|Pop Culture Gadabout|
Monday, May 15, 2006 |
( 5/15/2006 01:23:00 PM ) Bill S.
"THE CONTENTS OF THIS COMPUTER HAVE BEEN ARCHIVED" – First question overhanging the series finale of The West Wing was one this fan had been wondering about for weeks: "Are they gonna attempt to reconcile that misbegotten flash-forward used to open up this final season? You know, the one with Leo still alive at the opening of the Bartlet Library?" The second was a trace less urgent (the show could barely work up the energy to hold us in suspense) if no less nagging: would exiting President Jed pardon Toby Ziegler for his act of whistle blowing? And lastly, would the series' finish, helmed by John Wells, go out on a note that adequately echoed its glory days?
For the record, the answers are "No!," "Yes!" and "Nah, Not Really!" That "future moment" at the library dedication was never acknowledged; Bartlett, after holding Toby's pardon on the one spot of his desk where it'd be whitely lit, finally let the guy off the hook; while an ad for outsted Wingman Aaron Sorkin's upcoming Studio 60 series only served to remind us of those long-lost years this show was at its crispy best.
Still, even in its declining days, the show's central given – of a super-bright government so engaged with the act of governing that it tackled each big problem as more than just an opportunity to push a pre-packaged political agenda – remained appealing to the end. Wells and his writers have stayed true to this vision, even if some of the tactics chosen (making former Republican opponent Arnold Vinick Secretary of State in the new cabinet, f'rinstrance) strained credibility big time. If this season's focus on a new presidential election made the show overly diffuse (there were characters who we often didn't see for weeks), its take on the mechanics of the democratic process remained enthralling. We saw this in the final episode, which none too surprisingly largely concentrated on the logistics involved in transferring from one administration to the next on Inauguration Day. Lots of focus on White House Chief of Staff C.J. Craig in this ep, but, unfortunately, little of it played to actress Allison Janney's considerable strengths.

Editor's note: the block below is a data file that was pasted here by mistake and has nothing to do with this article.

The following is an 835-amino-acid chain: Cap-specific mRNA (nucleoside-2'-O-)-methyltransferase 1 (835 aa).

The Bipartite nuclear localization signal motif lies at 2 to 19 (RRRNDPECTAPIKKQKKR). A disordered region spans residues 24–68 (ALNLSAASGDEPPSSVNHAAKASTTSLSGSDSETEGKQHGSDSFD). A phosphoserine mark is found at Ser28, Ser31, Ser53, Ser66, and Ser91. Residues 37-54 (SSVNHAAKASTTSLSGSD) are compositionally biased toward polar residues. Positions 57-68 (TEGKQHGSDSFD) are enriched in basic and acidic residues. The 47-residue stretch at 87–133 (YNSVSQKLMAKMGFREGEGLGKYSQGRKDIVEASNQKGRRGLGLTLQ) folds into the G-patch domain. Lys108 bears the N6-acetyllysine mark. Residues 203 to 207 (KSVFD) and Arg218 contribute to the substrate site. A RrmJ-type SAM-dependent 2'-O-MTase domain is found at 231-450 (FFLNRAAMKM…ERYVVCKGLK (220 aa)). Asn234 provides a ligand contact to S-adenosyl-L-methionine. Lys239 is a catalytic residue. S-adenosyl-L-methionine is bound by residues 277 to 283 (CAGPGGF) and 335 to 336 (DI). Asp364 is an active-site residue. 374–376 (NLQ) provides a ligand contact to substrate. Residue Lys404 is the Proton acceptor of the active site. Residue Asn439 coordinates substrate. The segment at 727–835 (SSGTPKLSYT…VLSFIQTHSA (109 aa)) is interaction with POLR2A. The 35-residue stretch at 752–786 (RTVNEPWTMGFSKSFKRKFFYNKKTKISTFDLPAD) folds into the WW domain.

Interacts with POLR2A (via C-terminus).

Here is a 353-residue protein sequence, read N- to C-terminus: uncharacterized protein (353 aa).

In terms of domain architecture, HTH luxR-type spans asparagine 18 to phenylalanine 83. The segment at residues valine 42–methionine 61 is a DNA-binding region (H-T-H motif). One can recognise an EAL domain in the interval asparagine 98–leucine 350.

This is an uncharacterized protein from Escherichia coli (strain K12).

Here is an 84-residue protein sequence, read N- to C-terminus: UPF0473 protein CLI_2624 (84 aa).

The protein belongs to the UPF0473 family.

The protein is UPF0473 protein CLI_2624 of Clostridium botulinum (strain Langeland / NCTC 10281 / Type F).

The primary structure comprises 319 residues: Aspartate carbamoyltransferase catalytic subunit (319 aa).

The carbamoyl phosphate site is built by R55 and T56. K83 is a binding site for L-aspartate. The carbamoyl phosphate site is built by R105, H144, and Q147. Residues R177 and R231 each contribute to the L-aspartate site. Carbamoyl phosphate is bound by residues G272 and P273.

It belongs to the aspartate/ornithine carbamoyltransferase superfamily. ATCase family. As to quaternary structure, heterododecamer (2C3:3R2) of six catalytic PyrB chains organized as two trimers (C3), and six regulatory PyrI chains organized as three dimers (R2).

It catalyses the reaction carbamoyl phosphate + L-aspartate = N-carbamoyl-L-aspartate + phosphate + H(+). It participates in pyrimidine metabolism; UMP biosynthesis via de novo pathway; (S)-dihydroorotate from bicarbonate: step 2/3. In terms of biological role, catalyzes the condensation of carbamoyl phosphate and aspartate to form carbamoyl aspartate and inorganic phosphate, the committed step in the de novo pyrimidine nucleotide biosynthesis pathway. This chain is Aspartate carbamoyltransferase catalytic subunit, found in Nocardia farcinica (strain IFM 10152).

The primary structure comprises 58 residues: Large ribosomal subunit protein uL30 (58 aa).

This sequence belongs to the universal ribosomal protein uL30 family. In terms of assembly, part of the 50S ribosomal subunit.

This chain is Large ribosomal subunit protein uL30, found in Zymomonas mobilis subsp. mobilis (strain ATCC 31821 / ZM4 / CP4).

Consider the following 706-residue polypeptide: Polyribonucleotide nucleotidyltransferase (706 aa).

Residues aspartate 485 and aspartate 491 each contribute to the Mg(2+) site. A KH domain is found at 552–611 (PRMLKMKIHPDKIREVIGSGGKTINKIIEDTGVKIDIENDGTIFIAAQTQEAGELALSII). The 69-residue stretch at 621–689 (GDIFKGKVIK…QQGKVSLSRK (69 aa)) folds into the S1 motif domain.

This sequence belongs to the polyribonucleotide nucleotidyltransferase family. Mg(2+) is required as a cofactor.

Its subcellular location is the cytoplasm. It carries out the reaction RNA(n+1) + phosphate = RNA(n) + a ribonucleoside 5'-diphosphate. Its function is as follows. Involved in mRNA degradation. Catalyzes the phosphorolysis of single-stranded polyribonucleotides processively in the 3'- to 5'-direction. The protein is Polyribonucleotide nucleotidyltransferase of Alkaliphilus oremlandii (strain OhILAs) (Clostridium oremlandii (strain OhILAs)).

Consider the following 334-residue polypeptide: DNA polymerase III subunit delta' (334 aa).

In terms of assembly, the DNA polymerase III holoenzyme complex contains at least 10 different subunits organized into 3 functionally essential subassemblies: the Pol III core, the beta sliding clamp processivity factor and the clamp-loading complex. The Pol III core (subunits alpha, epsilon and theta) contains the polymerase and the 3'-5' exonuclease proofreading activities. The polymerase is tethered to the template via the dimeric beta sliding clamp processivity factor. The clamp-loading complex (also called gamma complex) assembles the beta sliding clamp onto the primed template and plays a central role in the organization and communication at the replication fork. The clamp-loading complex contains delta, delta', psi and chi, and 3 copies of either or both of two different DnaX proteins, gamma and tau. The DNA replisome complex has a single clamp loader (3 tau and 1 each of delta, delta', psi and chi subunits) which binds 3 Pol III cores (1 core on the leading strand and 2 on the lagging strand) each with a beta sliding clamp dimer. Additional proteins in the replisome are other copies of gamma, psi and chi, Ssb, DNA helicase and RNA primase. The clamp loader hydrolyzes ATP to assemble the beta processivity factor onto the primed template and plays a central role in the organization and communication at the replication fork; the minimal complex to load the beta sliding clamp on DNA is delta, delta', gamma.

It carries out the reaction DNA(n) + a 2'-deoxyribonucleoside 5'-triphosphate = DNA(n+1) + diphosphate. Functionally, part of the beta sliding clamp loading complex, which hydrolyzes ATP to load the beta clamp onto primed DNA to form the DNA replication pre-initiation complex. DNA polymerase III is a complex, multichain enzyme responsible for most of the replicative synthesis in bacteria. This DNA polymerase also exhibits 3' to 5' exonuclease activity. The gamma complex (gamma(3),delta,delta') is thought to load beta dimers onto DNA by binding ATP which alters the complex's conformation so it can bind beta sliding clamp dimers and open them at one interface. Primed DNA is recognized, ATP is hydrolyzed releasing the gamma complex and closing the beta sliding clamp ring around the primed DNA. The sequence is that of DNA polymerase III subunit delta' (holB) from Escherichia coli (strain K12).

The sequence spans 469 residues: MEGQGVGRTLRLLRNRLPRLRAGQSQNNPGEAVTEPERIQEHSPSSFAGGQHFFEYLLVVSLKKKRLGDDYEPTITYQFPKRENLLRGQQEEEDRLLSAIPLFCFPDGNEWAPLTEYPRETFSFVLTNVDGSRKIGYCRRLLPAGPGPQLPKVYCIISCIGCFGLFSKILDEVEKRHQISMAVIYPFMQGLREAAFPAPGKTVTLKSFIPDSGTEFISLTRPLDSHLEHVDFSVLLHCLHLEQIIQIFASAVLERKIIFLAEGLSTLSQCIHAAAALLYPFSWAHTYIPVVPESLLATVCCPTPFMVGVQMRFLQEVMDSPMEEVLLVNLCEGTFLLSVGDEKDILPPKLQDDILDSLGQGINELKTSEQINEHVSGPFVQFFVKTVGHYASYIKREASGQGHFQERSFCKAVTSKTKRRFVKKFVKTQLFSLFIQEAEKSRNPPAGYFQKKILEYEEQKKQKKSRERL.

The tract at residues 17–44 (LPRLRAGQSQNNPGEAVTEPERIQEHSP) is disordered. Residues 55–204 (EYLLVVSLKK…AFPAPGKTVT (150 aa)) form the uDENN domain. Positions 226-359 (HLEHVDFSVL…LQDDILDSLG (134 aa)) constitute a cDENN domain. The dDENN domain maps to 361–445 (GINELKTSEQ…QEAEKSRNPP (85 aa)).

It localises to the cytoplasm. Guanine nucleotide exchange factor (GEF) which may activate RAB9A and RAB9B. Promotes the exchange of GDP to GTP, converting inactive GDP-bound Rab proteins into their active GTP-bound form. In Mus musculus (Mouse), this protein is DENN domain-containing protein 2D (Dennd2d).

In fact, if anything, this ep conspicuously underused many of its core actors (bringing back Rob Lowe only to have him largely stand on the sidelines was an especially perverse act), emphasizing the fact that this was no longer their show by deliberately limiting what they were allowed to do. Thus, we get three at-loose-end staffers (Charlie, Will & Kate) deciding to spend their Inaugural Day afternoon at the movies, only to have one of these three workaholics ask, "Is there even a movie theater around here?" All this time working in the neighborhood and none of 'em even know if there's a movie-house in the area. Actually, I believe it . . .
A MAJOR CORRECTION THAT I DECIDED NOT TO MAKE IN THE ABOVE POST: Per Larry Young in the Comments and contrary to my addled memory, Leo didn't actually appear in the abovementioned flash-forward. This unofficial continuity guide has the specifics. Advantage: the self-correcting blogosphere!